Read More

Multi-cloud Use Has Become the Norm

Multiple clouds within an organization have become the norm. This strategy enables organizations to reduce risk and dependence on a single cloud platform. The SNIA Cloud Storage Technologies Initiative (CSTI) discussed this topic at length at our live webcast last month Why Use Multiple Clouds?

We polled our webcast attendees on their use of multiple clouds and here’s what we learned about the cloud platforms that comprise their multi-cloud environments:

Read More

Join Us for 15 Minutes in the Clouds

Everyone is familiar with the term “Cloud” but it’s still worth asking “What is Cloud?”  It can be defined as “networked computing facilities providing remote data storage and processing services via the Internet.” And while that definition is simple (if a little wordy!), the real-world of cloud is complex, dynamic, and ever growing.

That’s why we’re hosting this series which will include brief 15-minute discussions on cloud and cloud related technologies:

  • What is Cloud – terminology 
  • Cloud application architecture 
  • Cloud data privacy & security 
  • Cloud provider storage offerings

At this first talk “What is Cloud?” on March 2, 2022, the SNIA Cloud Storage Technologies Initiative will present a brief history of “The Cloud.” If you are a cloud expert, these sessions might not be for you, but for everyone else, this series of short talks might clear up a lot of questions you may have. Join us for a discussion on:

Read More

5G Industrial Private Networks and Edge Data Pipelines

The convergence of 5G, Edge Compute and Artificial Intelligence (AI) promise to be catalyst for continued digital transformation. For many industries, it will be a game-changer in term of how business in conducted. On January 27, 202, the SNIA Cloud Storage Technologies Initiative (CSTI) will take on this topic at our live webcast “5G Industrial Private Networks and Edge Data Pipelines.”

Advanced 5G is specifically designed to address the needs of verticals with capabilities like enhanced mobile broadband (emBB), ultra-reliable low latency communications (urLLC), and massive machine type communications (mMTC), to enable near real-time distributed intelligence applications. For example, automated guided vehicle and autonomous mobile robots (AGV/AMRs), wireless cameras, augmented reality for connected workers, and smart sensors across many verticals ranging from healthcare and immersive media, to factory automation.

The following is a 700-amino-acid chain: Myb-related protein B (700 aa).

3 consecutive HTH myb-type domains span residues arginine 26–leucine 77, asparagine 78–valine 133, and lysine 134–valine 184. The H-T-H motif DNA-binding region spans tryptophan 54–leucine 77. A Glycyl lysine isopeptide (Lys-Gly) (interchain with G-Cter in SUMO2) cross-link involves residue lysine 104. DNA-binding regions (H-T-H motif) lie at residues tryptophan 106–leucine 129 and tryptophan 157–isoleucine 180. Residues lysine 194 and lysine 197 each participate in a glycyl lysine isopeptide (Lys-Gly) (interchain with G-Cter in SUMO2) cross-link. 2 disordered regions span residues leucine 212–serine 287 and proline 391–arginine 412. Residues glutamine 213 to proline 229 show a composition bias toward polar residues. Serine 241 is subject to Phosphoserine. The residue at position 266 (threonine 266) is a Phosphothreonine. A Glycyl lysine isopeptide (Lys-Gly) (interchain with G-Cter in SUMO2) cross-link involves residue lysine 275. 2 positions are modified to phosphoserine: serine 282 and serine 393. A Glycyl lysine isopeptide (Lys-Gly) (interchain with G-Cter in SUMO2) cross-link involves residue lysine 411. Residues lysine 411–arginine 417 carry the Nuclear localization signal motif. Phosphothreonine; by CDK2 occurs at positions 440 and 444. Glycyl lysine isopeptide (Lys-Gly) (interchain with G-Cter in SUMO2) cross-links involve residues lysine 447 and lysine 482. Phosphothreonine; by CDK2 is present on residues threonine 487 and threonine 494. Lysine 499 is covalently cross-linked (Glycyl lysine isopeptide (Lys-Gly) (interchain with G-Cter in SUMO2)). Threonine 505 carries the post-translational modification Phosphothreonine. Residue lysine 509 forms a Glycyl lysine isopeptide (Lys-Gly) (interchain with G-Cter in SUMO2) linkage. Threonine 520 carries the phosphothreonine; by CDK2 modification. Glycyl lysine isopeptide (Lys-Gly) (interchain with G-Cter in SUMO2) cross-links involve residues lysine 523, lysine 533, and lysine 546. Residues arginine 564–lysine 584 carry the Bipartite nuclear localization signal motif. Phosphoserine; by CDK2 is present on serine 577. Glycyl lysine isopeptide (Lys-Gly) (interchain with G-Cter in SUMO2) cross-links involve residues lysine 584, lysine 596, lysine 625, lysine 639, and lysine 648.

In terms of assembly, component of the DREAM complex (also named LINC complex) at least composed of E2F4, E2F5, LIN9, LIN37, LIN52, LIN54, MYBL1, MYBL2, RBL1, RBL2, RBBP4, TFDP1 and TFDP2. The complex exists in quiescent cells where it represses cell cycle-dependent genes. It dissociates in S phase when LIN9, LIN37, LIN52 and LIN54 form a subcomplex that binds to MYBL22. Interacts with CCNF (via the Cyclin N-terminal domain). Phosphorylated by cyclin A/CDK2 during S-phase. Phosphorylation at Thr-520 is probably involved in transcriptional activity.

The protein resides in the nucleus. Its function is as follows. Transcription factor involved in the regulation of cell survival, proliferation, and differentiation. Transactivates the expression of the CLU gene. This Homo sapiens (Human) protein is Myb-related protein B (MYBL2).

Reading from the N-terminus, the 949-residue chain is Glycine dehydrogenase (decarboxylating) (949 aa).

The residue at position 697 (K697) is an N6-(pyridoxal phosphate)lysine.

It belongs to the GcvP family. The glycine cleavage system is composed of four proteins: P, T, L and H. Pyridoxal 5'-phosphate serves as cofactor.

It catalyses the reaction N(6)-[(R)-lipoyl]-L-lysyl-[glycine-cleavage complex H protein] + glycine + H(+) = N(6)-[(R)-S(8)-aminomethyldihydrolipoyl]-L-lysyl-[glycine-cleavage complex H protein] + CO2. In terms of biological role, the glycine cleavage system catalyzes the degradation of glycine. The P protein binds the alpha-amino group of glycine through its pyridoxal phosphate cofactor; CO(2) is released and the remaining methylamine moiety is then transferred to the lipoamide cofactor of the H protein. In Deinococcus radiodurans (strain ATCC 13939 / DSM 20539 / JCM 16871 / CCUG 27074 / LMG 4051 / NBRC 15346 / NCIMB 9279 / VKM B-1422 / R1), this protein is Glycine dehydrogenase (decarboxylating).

Read More

Why Use Multiple Clouds?

As storing data in the cloud has become ubiquitous and mature, many organizations have adopted a multi-cloud strategy. Eliminating dependence on a single cloud platform is quite a compelling case with benefits of increased reliability, availability, performance, and the avoidance of vendor lock-in and/or specific vendor vulnerabilities to name a few. In short, spanning multiple clouds ensures a business does not have all its eggs (i.e. data) in one basket.

But multi-cloud environments are not without challenges. Taking advantage of the benefits without increasing complexity requires a strategy that ensures applications are not tightly coupled to cloud-specific technologies. Supporting a storage abstraction layer that insulates the application from the underlying cloud provider’s interfaces allows an application to be easily used with multiple clouds. It allows storage features specific to a cloud to be exposed in a standardized manner and enables data to be transparently accessed and migrated as needed in order to take advantage of cloud-specific features without the application being aware of the underlying mechanics, thus reducing or eliminating the limits and vulnerabilities of any one cloud.

Read More

Storage at the Edge Q&A

The ability to run analytics from the data center to the Edge, where the data is generated and lives creates new use cases for nearly every business. The impact of Edge computing on storage strategy was the topic at our recent SNIA Cloud Storage Technologies Initiative (CSTI) webcast, “Extending Storage to the Edge – How It Should Affect Your Storage Strategy.” If you missed the live event, it’s available on-demand. Our experts, Erin Farr, Senior Technical Staff Member, IBM Storage CTO Innovation Team and Vincent Hsu, IBM Fellow, VP & CTO for Storage received several interesting questions during the live event. As promised, here are answers to them all.

Q. What is the core principle of Edge computing technology?

A. Edge computing is an industry trend rather than a standardized architecture, though there are organizations like LF EDGE with the objective of establishing an open, interoperable framework. Edge computing is generally about moving the workloads closer to where the data is generated and creating new innovative workloads due to that proximity. Common principles often include the ability to manage Edge devices at scale, using open technologies to create portable solutions, and of ultimately doing all of this with enterprise levels of security. Reference architectures exist for guidance, though implementations can vary greatly by industry vertical.

Q. We all know connectivity is not guaranteed – how does that affect these different use cases? What are the HA implications?

Read More